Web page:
Climate change and the destruction of the environment are among the biggest global challenges of our time. Experts believe that the majority of the global warming of the past 50 years is due to the increase in anthropogenic greenhouse gases. Meanwhile, the Earth is almost at the “point of no return.” Therefore, drastic and immediate action is needed to ensure a sustainable future for all.
Under the EU's 2021-2027 long-term budget and the NextGenerationEU (NGEU) recovery fund in the wake of the pandemic, the EU plans to spend up to 605 billion euros on projects to address the climate crisis and 100 billion euros on biodiversity projects. Thirty percent of the capital needs are to be met through green bond issues. The European Investment Bank Group has also taken important steps as the “EU Climate Bank” to support change. (Source: European Investment Bank Group, Climate Bank Roadmap 2021-2025, November 2020)
In July 2021, the European Commission also launched an EU strategy for the financing of the transformation to a sustainable economy and for the further development of a sustainable financial system. This is because ESG-related measures and the transition to a lower-carbon economy will require an estimated investment of 1 trillion dollars per year.
From the perspective of political measures and legislation, Germany is one of the pioneers in Europe when it comes to achieving short and long-term goals in the area of sustainable finance. A strategy adopted by the German federal cabinet in May 2021 aims to mobilize urgently needed investments for climate protection and sustainability while addressing increasing climate risks to the financial system. The strategy represents a change of direction within the financial system, with the government in Berlin declaring climate protection and sustainability to be key guiding principles with the aim of making Germany a leading sustainable finance location.
To this end, the German government's Sustainability Advisory Council adopted 30 groundbreaking measures for sustainable finance in its final report “Shifting the Trillions – A sustainable financial system for the great transformation” at the beginning of 2021. These include the reallocation of the federal government's capital investments to sustainable forms of investment, sustainability labels for consumers (sustainability traffic lights), and new sustainability reporting requirements for companies.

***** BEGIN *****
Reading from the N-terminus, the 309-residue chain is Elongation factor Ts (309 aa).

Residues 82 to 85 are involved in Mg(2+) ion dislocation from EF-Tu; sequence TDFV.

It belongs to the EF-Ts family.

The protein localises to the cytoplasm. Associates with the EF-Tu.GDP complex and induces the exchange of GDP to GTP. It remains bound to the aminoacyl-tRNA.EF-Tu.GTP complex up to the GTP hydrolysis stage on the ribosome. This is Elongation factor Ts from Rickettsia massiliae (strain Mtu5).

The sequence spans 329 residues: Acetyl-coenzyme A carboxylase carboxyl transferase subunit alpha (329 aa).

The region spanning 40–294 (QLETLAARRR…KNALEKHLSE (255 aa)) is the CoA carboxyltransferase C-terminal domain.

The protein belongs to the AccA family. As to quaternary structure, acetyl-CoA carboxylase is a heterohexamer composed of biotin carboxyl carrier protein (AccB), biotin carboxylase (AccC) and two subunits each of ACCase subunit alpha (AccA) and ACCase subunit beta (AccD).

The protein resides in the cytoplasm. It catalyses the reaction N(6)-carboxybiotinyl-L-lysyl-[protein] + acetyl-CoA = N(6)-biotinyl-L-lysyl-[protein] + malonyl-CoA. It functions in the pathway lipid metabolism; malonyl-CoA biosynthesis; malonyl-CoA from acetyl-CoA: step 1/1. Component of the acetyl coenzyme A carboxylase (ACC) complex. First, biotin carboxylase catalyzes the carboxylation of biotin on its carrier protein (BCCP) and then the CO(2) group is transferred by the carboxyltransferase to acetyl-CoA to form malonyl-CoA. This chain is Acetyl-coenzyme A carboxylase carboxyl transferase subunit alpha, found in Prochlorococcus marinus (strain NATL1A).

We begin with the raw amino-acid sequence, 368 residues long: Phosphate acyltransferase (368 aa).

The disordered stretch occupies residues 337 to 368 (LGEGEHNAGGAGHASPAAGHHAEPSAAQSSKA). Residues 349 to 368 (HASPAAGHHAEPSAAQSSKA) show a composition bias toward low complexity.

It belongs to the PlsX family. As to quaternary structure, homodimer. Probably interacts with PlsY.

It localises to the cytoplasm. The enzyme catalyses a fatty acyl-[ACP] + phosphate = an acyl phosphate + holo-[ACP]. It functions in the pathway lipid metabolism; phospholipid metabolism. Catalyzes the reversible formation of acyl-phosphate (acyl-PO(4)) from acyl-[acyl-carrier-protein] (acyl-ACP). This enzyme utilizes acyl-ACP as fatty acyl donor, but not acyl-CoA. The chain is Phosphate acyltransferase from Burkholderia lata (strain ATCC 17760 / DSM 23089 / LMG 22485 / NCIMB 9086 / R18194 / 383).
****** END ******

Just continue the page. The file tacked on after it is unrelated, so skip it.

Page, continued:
Against this background, not only should financial institutions develop new sustainable business models, products, and services, introduce new risk measures, and adopt new technologies, but they should also become determined promoters of sustainable business practices. To do this, they must understand the financial risks and opportunities of their involvement and act accordingly. The financial sector, including the private banks, have “a special role to play here,” says Torsten Jäger, Director Sustainability at the Association of German Banks (BdB). “Because they are financing the economic transformation and can thus make a key contribution to achieving global and national climate targets.”
Legislators and regulators, in turn, have to recognize the role and potential of financial institutions in sustainable development. They should recognize how politicians can help the financial sector become a responsible and important enabler, rather than an inhibitor, of the change towards a climate-focused economy.
It is precisely with this intention of “taking responsibility seriously” that T-Systems has developed the “Syrah” sustainability dashboard, which all public and private organizations can use to define, visualize, measure, and monitor their sustainability indicators. This is just one example of how the Telekom subsidiary not only pays attention to “green” measures within its own company, but also supports its customers in achieving their sustainability goals.
Even as financial institutions are expected to adhere to sustainability norms, IT players can play an important role in helping them adopt new technologies in line with their sustainability postures and goals. According to a recent report by global management consultancy BearingPoint, financial institutions need to invest more in IT and push the use of trending technologies such as cloud, artificial intelligence, and robotic process automation. This will make it possible for them to penetrate the adoption of digitalization more, which, in turn, will enable more efficient business processes, greater automation coverage, and increased implementation of standard software as a cloud solutions to keep change-the-bank costs at a low level in the long term.
T-Systems, for instance, has recently partnered with 20 municipal administrations in Spain to create Syrah Sustainability. Our work on making the cloud greener is taking shape at the Biere data center in Saxony-Anhalt. And we have also helped a Chinese megacity reduce its CO2 emissions.
For an insightful discussion around the role of IT in Sustainable Finance, write to me.